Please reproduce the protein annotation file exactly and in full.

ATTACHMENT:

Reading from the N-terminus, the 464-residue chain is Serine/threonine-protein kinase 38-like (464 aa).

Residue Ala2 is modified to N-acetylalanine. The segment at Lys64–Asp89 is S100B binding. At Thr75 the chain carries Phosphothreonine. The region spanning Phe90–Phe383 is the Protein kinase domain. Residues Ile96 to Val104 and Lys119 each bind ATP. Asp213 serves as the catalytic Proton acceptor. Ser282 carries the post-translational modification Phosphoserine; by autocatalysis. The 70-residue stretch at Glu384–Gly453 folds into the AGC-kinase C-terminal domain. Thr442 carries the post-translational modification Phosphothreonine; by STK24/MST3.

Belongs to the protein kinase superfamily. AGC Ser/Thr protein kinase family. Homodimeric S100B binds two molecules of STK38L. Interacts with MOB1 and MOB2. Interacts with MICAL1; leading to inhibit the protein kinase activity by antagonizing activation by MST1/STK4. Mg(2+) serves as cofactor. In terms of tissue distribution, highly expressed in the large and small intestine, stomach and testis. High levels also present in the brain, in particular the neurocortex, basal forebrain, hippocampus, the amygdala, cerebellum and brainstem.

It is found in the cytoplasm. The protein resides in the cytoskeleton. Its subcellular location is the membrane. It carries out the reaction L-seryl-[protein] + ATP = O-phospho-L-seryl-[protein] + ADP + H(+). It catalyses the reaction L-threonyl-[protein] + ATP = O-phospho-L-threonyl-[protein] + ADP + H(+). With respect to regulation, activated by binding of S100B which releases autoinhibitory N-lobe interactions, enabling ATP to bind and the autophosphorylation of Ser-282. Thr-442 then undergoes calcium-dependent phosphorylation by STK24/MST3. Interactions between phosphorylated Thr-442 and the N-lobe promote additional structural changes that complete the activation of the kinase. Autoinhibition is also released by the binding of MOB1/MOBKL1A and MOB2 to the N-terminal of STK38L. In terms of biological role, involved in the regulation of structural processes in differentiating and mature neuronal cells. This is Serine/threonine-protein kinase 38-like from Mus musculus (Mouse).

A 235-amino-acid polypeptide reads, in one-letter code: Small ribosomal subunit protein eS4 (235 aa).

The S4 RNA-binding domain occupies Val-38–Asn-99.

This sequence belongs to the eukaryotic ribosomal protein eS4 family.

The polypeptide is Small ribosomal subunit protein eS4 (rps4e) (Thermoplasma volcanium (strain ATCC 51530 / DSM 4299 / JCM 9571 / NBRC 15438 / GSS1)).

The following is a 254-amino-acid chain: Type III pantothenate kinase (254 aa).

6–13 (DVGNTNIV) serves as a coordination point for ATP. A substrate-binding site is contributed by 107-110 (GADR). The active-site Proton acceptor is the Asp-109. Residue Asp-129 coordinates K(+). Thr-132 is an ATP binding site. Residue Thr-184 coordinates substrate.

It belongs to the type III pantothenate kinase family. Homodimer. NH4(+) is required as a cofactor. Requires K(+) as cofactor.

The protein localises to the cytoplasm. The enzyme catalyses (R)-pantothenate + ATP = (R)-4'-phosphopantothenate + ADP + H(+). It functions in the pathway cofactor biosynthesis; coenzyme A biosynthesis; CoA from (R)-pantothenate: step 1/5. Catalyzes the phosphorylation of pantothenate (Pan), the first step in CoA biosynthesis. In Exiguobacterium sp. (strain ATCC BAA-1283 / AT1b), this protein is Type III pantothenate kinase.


Reading from the N-terminus, the 464-residue chain is Serine/threonine-protein kinase 38-like (464 aa).

Residue Ala2 is modified to N-acetylalanine. The segment at Lys64–Asp89 is S100B binding. At Thr75 the chain carries Phosphothreonine. The region spanning Phe90–Phe383 is the Protein kinase domain. Residues Ile96 to Val104 and Lys119 each bind ATP. Asp213 serves as the catalytic Proton acceptor. Ser282 carries the post-translational modification Phosphoserine; by autocatalysis. The 70-residue stretch at Glu384–Gly453 folds into the AGC-kinase C-terminal domain. Thr442 carries the post-translational modification Phosphothreonine; by STK24/MST3.

Belongs to the protein kinase superfamily. AGC Ser/Thr protein kinase family. Homodimeric S100B binds two molecules of STK38L. Interacts with MOB1 and MOB2. Interacts with MICAL1; leading to inhibit the protein kinase activity by antagonizing activation by MST1/STK4. Mg(2+) serves as cofactor. In terms of tissue distribution, highly expressed in the large and small intestine, stomach and testis. High levels also present in the brain, in particular the neurocortex, basal forebrain, hippocampus, the amygdala, cerebellum and brainstem.

It is found in the cytoplasm. The protein resides in the cytoskeleton. Its subcellular location is the membrane. It carries out the reaction L-seryl-[protein] + ATP = O-phospho-L-seryl-[protein] + ADP + H(+). It catalyses the reaction L-threonyl-[protein] + ATP = O-phospho-L-threonyl-[protein] + ADP + H(+). With respect to regulation, activated by binding of S100B which releases autoinhibitory N-lobe interactions, enabling ATP to bind and the autophosphorylation of Ser-282. Thr-442 then undergoes calcium-dependent phosphorylation by STK24/MST3. Interactions between phosphorylated Thr-442 and the N-lobe promote additional structural changes that complete the activation of the kinase. Autoinhibition is also released by the binding of MOB1/MOBKL1A and MOB2 to the N-terminal of STK38L. In terms of biological role, involved in the regulation of structural processes in differentiating and mature neuronal cells. This is Serine/threonine-protein kinase 38-like from Mus musculus (Mouse).

A 235-amino-acid polypeptide reads, in one-letter code: Small ribosomal subunit protein eS4 (235 aa).

The S4 RNA-binding domain occupies Val-38–Asn-99.

This sequence belongs to the eukaryotic ribosomal protein eS4 family.

The polypeptide is Small ribosomal subunit protein eS4 (rps4e) (Thermoplasma volcanium (strain ATCC 51530 / DSM 4299 / JCM 9571 / NBRC 15438 / GSS1)).

The following is a 254-amino-acid chain: Type III pantothenate kinase (254 aa).

6–13 (DVGNTNIV) serves as a coordination point for ATP. A substrate-binding site is contributed by 107-110 (GADR). The active-site Proton acceptor is the Asp-109. Residue Asp-129 coordinates K(+). Thr-132 is an ATP binding site. Residue Thr-184 coordinates substrate.

It belongs to the type III pantothenate kinase family. Homodimer. NH4(+) is required as a cofactor. Requires K(+) as cofactor.

The protein localises to the cytoplasm. The enzyme catalyses (R)-pantothenate + ATP = (R)-4'-phosphopantothenate + ADP + H(+). It functions in the pathway cofactor biosynthesis; coenzyme A biosynthesis; CoA from (R)-pantothenate: step 1/5. Catalyzes the phosphorylation of pantothenate (Pan), the first step in CoA biosynthesis. In Exiguobacterium sp. (strain ATCC BAA-1283 / AT1b), this protein is Type III pantothenate kinase.